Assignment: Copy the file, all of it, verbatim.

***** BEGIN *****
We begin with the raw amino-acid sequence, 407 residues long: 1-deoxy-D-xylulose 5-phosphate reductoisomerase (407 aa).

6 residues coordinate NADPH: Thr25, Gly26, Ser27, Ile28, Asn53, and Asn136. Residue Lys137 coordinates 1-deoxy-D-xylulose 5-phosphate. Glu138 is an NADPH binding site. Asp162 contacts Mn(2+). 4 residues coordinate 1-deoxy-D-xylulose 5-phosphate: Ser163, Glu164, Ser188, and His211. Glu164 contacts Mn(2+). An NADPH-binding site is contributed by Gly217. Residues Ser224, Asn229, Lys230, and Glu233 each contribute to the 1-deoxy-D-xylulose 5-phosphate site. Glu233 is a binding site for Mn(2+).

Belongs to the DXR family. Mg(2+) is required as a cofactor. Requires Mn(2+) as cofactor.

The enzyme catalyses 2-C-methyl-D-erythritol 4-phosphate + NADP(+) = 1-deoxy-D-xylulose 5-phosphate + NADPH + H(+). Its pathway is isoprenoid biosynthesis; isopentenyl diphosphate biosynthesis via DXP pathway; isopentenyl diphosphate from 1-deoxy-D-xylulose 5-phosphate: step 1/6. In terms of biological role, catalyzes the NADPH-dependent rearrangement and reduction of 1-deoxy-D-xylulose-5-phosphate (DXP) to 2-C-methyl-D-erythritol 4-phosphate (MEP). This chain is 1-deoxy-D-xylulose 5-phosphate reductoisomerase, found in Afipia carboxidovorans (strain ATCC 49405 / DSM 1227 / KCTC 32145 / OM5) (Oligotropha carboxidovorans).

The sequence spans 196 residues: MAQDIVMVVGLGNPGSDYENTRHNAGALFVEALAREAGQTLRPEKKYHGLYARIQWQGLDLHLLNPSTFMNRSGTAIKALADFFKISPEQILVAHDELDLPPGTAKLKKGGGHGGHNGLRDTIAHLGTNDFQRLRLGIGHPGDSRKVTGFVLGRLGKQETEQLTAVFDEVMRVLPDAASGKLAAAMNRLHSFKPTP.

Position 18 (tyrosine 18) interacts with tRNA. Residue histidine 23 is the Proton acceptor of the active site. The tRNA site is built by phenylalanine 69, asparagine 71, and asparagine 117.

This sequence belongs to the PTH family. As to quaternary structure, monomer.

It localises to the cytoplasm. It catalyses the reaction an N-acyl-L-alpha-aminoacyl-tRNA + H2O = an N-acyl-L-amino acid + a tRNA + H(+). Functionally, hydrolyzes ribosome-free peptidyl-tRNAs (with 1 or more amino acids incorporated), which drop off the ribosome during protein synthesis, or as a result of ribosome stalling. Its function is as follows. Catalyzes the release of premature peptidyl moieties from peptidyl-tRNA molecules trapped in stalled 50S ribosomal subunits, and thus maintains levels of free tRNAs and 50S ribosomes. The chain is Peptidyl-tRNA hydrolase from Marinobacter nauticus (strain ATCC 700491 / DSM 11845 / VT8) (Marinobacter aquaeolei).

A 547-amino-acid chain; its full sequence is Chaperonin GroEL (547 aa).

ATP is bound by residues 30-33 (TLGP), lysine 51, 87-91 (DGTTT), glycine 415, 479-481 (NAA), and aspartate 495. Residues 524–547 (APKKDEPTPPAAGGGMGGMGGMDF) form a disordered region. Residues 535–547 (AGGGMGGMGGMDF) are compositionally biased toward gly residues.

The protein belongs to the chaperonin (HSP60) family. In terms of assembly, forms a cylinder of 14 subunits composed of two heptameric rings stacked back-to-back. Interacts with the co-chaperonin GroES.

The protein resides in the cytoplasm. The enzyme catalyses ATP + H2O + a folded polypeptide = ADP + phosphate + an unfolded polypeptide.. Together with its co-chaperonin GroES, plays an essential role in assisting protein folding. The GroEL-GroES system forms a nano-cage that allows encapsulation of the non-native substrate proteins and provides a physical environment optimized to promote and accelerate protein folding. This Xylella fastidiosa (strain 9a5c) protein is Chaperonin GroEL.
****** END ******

We begin with the raw amino-acid sequence, 407 residues long: 1-deoxy-D-xylulose 5-phosphate reductoisomerase (407 aa).

6 residues coordinate NADPH: Thr25, Gly26, Ser27, Ile28, Asn53, and Asn136. Residue Lys137 coordinates 1-deoxy-D-xylulose 5-phosphate. Glu138 is an NADPH binding site. Asp162 contacts Mn(2+). 4 residues coordinate 1-deoxy-D-xylulose 5-phosphate: Ser163, Glu164, Ser188, and His211. Glu164 contacts Mn(2+). An NADPH-binding site is contributed by Gly217. Residues Ser224, Asn229, Lys230, and Glu233 each contribute to the 1-deoxy-D-xylulose 5-phosphate site. Glu233 is a binding site for Mn(2+).

Belongs to the DXR family. Mg(2+) is required as a cofactor. Requires Mn(2+) as cofactor.

The enzyme catalyses 2-C-methyl-D-erythritol 4-phosphate + NADP(+) = 1-deoxy-D-xylulose 5-phosphate + NADPH + H(+). Its pathway is isoprenoid biosynthesis; isopentenyl diphosphate biosynthesis via DXP pathway; isopentenyl diphosphate from 1-deoxy-D-xylulose 5-phosphate: step 1/6. In terms of biological role, catalyzes the NADPH-dependent rearrangement and reduction of 1-deoxy-D-xylulose-5-phosphate (DXP) to 2-C-methyl-D-erythritol 4-phosphate (MEP). This chain is 1-deoxy-D-xylulose 5-phosphate reductoisomerase, found in Afipia carboxidovorans (strain ATCC 49405 / DSM 1227 / KCTC 32145 / OM5) (Oligotropha carboxidovorans).

The sequence spans 196 residues: MAQDIVMVVGLGNPGSDYENTRHNAGALFVEALAREAGQTLRPEKKYHGLYARIQWQGLDLHLLNPSTFMNRSGTAIKALADFFKISPEQILVAHDELDLPPGTAKLKKGGGHGGHNGLRDTIAHLGTNDFQRLRLGIGHPGDSRKVTGFVLGRLGKQETEQLTAVFDEVMRVLPDAASGKLAAAMNRLHSFKPTP.

Position 18 (tyrosine 18) interacts with tRNA. Residue histidine 23 is the Proton acceptor of the active site. The tRNA site is built by phenylalanine 69, asparagine 71, and asparagine 117.

This sequence belongs to the PTH family. As to quaternary structure, monomer.

It localises to the cytoplasm. It catalyses the reaction an N-acyl-L-alpha-aminoacyl-tRNA + H2O = an N-acyl-L-amino acid + a tRNA + H(+). Functionally, hydrolyzes ribosome-free peptidyl-tRNAs (with 1 or more amino acids incorporated), which drop off the ribosome during protein synthesis, or as a result of ribosome stalling. Its function is as follows. Catalyzes the release of premature peptidyl moieties from peptidyl-tRNA molecules trapped in stalled 50S ribosomal subunits, and thus maintains levels of free tRNAs and 50S ribosomes. The chain is Peptidyl-tRNA hydrolase from Marinobacter nauticus (strain ATCC 700491 / DSM 11845 / VT8) (Marinobacter aquaeolei).

A 547-amino-acid chain; its full sequence is Chaperonin GroEL (547 aa).

ATP is bound by residues 30-33 (TLGP), lysine 51, 87-91 (DGTTT), glycine 415, 479-481 (NAA), and aspartate 495. Residues 524–547 (APKKDEPTPPAAGGGMGGMGGMDF) form a disordered region. Residues 535–547 (AGGGMGGMGGMDF) are compositionally biased toward gly residues.

The protein belongs to the chaperonin (HSP60) family. In terms of assembly, forms a cylinder of 14 subunits composed of two heptameric rings stacked back-to-back. Interacts with the co-chaperonin GroES.

The protein resides in the cytoplasm. The enzyme catalyses ATP + H2O + a folded polypeptide = ADP + phosphate + an unfolded polypeptide.. Together with its co-chaperonin GroES, plays an essential role in assisting protein folding. The GroEL-GroES system forms a nano-cage that allows encapsulation of the non-native substrate proteins and provides a physical environment optimized to promote and accelerate protein folding. This Xylella fastidiosa (strain 9a5c) protein is Chaperonin GroEL.